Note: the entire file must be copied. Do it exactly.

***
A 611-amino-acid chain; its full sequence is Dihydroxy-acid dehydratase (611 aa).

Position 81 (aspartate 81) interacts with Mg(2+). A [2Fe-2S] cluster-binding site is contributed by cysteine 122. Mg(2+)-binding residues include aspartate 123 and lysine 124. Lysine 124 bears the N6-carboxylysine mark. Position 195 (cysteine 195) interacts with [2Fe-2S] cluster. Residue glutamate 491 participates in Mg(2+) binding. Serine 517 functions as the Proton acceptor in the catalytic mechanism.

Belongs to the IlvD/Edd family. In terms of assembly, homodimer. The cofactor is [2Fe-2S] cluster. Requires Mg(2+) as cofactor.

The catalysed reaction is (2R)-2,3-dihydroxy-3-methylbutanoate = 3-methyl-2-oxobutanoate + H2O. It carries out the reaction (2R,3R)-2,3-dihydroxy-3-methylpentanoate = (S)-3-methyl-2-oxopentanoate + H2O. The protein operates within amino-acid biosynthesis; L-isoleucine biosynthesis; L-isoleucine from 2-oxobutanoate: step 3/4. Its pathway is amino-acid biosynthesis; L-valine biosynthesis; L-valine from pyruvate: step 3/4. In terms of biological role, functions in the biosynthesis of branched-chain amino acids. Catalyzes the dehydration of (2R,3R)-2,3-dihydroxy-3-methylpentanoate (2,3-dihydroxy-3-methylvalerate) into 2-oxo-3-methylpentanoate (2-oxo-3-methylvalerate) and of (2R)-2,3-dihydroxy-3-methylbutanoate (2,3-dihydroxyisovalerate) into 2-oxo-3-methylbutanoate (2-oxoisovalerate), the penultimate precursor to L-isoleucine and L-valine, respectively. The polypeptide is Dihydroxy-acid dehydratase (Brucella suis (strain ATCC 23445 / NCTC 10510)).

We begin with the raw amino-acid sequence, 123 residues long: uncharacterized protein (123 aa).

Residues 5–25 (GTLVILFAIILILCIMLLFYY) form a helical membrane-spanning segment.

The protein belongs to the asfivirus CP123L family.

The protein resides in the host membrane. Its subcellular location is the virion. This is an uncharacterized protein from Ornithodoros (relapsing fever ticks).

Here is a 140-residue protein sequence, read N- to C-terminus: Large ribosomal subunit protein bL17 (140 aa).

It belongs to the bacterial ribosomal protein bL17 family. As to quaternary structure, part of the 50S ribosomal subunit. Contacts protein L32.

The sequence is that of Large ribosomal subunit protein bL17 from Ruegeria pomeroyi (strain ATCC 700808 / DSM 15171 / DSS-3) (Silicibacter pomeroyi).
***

A 611-amino-acid chain; its full sequence is Dihydroxy-acid dehydratase (611 aa).

Position 81 (aspartate 81) interacts with Mg(2+). A [2Fe-2S] cluster-binding site is contributed by cysteine 122. Mg(2+)-binding residues include aspartate 123 and lysine 124. Lysine 124 bears the N6-carboxylysine mark. Position 195 (cysteine 195) interacts with [2Fe-2S] cluster. Residue glutamate 491 participates in Mg(2+) binding. Serine 517 functions as the Proton acceptor in the catalytic mechanism.

Belongs to the IlvD/Edd family. In terms of assembly, homodimer. The cofactor is [2Fe-2S] cluster. Requires Mg(2+) as cofactor.

The catalysed reaction is (2R)-2,3-dihydroxy-3-methylbutanoate = 3-methyl-2-oxobutanoate + H2O. It carries out the reaction (2R,3R)-2,3-dihydroxy-3-methylpentanoate = (S)-3-methyl-2-oxopentanoate + H2O. The protein operates within amino-acid biosynthesis; L-isoleucine biosynthesis; L-isoleucine from 2-oxobutanoate: step 3/4. Its pathway is amino-acid biosynthesis; L-valine biosynthesis; L-valine from pyruvate: step 3/4. In terms of biological role, functions in the biosynthesis of branched-chain amino acids. Catalyzes the dehydration of (2R,3R)-2,3-dihydroxy-3-methylpentanoate (2,3-dihydroxy-3-methylvalerate) into 2-oxo-3-methylpentanoate (2-oxo-3-methylvalerate) and of (2R)-2,3-dihydroxy-3-methylbutanoate (2,3-dihydroxyisovalerate) into 2-oxo-3-methylbutanoate (2-oxoisovalerate), the penultimate precursor to L-isoleucine and L-valine, respectively. The polypeptide is Dihydroxy-acid dehydratase (Brucella suis (strain ATCC 23445 / NCTC 10510)).

We begin with the raw amino-acid sequence, 123 residues long: uncharacterized protein (123 aa).

Residues 5–25 (GTLVILFAIILILCIMLLFYY) form a helical membrane-spanning segment.

The protein belongs to the asfivirus CP123L family.

The protein resides in the host membrane. Its subcellular location is the virion. This is an uncharacterized protein from Ornithodoros (relapsing fever ticks).

Here is a 140-residue protein sequence, read N- to C-terminus: Large ribosomal subunit protein bL17 (140 aa).

It belongs to the bacterial ribosomal protein bL17 family. As to quaternary structure, part of the 50S ribosomal subunit. Contacts protein L32.

The sequence is that of Large ribosomal subunit protein bL17 from Ruegeria pomeroyi (strain ATCC 700808 / DSM 15171 / DSS-3) (Silicibacter pomeroyi).